If you have any ideas or suggestions please let me know! thanks!
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Last edited by yuri; 07-20-2011 at 06:26 PM.
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Old 07-20-2011, 08:34 PM   #3
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problems with keeping house at normal temp


Duct cleaning will help lighten your bank account.

Seal your house better, to slow down/reduce the amount of fresh air coming in. Also, add insulation.
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Old 07-21-2011, 02:14 PM   #4
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problems with keeping house at normal temp


thanks for the input. I am probably going to try some other less expensive fixes first like a blower fan but i have a feeling insulating the roof will have to happen eventually. I have a flat roof house so i'm not sure if it's possible to insulate with blown in stuff. i found some foam insulation that goes on top of the roof that sounds great but i suspect it will cost quite a bit.
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Old 07-21-2011, 03:06 PM   #5
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problems with keeping house at normal temp


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Originally Posted by hollylzahn View Post
I am probably going to try some other less expensive fixes first like a blower fan but i have a feeling insulating the roof will have to happen eventually.
I acknowledge the fact that this is a bit off the subject, but a better solution might be to accept the fact that you are not going to achieve the optimum environment without proper insulation, so start saving for it now, rather than spending money on what is basically a Bandaid. In the mean time, you could contact an insulation expert in your area, and discuss with him or her the various actions that can be taken, as well as their respective costs. There may be able to provide you with some solutions that would fit within your current budget, after which you could make some realistic objectives for the future. Also, have you had any conversation with the company that installed your current system? It is not uncommon for a certain amount of "tweaking" to be required for any installation in any home. As an example, a friend of mine called a summer or so ago, asking if I could look at a similar problem that a lady friend of his had. Long story short, we were able to make considerable strides on her old house by relocating a dresser on the main floor, which was obstructing some flow where it was needed most, and completely closing the registers in the basement, where, similar to your case, there was no need for cool air. Ideal? Maybe not. Effective? Definitely; she recently told me that she is still very pleased with the solutions that we provided.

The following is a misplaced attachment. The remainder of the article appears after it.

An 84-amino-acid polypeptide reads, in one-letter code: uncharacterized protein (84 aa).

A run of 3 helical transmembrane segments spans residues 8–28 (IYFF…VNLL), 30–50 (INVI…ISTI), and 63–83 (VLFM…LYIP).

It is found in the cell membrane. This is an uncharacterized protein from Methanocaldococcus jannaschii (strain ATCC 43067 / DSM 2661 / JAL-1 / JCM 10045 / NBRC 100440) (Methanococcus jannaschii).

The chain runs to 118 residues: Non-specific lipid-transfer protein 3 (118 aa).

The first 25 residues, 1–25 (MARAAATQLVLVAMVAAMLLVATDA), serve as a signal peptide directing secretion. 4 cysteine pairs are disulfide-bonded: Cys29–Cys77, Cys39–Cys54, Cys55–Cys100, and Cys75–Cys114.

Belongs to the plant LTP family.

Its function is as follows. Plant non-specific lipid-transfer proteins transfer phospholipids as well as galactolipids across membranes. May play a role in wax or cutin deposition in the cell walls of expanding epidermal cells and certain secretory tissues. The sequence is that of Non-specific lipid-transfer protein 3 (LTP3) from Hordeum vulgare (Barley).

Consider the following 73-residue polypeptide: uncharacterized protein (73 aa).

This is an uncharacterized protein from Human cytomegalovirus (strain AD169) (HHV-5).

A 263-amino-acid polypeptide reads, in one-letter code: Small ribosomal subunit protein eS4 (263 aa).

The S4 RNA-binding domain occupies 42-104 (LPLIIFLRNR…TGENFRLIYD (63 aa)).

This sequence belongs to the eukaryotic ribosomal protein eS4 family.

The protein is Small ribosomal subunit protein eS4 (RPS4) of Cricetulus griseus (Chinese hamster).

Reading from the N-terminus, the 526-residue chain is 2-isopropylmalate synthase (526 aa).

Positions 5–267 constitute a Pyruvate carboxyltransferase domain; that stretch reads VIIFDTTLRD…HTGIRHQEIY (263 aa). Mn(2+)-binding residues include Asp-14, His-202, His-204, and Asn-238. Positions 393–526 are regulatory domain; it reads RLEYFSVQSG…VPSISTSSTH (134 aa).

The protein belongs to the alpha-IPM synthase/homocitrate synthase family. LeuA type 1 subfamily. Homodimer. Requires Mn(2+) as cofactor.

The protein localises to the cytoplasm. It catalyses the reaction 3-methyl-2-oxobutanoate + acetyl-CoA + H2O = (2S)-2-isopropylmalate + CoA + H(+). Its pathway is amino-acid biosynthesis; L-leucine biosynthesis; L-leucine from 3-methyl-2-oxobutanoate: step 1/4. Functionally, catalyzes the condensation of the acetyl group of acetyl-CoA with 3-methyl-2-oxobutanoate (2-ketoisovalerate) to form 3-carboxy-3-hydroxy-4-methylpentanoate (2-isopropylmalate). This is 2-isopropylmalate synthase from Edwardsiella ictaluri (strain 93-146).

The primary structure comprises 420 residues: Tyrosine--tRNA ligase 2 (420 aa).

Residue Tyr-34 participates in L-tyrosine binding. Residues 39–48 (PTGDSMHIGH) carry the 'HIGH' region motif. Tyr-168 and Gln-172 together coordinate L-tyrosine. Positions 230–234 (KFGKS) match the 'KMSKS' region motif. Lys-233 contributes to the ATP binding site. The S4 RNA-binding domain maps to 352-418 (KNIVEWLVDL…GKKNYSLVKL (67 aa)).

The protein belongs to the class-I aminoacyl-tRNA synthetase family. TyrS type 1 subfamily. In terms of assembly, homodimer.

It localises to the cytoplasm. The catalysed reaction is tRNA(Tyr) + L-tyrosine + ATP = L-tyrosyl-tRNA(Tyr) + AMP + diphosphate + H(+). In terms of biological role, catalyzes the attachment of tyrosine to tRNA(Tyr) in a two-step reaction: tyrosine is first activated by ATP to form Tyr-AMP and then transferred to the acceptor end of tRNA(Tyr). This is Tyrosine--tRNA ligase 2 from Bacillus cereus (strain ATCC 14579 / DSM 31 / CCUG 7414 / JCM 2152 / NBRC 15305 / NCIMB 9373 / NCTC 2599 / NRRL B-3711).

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Old 07-21-2011, 03:32 PM   #6
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problems with keeping house at normal temp


Duct fans are not a cheap option, and often will hurt the other rooms/areas, since they steal air from them instead.

Insulation in the ceiling will help a lot, and sealing around receps and walls switches, along with caulking around your windows will help a lot more. The cost of you sealing your house better is minimal. And is less then getting 2 duct fans, and won't cost you any money in electric use, like duct fans will.

Sealing any and all air leaks in your duct wok can help a lot also.

Good chance besides not enough supply duct, your return duct is also probably a major reason for your problems heating and cooling your home. You can add an additional return of 2 yourself, and save money on your heating and cooling bills, and be more comfortable at the same time.

It is however your money to spend, and you can spend it anyway you want. But duct fans are a waste, when insulating and sealing will save you money.